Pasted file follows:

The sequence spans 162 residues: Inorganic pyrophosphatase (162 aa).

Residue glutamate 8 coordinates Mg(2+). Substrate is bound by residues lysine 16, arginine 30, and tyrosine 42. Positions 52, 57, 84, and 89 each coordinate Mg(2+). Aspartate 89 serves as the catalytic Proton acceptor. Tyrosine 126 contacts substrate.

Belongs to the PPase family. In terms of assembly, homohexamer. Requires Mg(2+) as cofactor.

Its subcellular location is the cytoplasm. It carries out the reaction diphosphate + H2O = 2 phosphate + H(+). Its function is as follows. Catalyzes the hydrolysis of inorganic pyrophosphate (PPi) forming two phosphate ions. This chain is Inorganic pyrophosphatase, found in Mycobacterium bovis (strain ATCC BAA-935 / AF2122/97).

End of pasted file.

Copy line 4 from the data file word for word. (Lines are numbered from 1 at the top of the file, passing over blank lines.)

Its subcellular location is the cytoplasm. It carries out the reaction diphosphate + H2O = 2 phosphate + H(+). Its function is as follows. Catalyzes the hydrolysis of inorganic pyrophosphate (PPi) forming two phosphate ions. This chain is Inorganic pyrophosphatase, found in Mycobacterium bovis (strain ATCC BAA-935 / AF2122/97).